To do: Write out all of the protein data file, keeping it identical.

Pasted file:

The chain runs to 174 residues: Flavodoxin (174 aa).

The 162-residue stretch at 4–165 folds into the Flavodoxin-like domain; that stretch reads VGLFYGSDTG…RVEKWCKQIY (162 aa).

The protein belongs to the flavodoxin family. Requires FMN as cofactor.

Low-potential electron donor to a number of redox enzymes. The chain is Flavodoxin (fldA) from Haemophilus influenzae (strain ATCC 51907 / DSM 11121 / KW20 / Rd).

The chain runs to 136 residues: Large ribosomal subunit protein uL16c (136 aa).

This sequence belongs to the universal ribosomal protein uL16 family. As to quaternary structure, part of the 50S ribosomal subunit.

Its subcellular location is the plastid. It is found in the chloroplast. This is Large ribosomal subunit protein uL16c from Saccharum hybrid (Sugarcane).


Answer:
The chain runs to 174 residues: Flavodoxin (174 aa).

The 162-residue stretch at 4–165 folds into the Flavodoxin-like domain; that stretch reads VGLFYGSDTG…RVEKWCKQIY (162 aa).

The protein belongs to the flavodoxin family. Requires FMN as cofactor.

Low-potential electron donor to a number of redox enzymes. The chain is Flavodoxin (fldA) from Haemophilus influenzae (strain ATCC 51907 / DSM 11121 / KW20 / Rd).

The chain runs to 136 residues: Large ribosomal subunit protein uL16c (136 aa).

This sequence belongs to the universal ribosomal protein uL16 family. As to quaternary structure, part of the 50S ribosomal subunit.

Its subcellular location is the plastid. It is found in the chloroplast. This is Large ribosomal subunit protein uL16c from Saccharum hybrid (Sugarcane).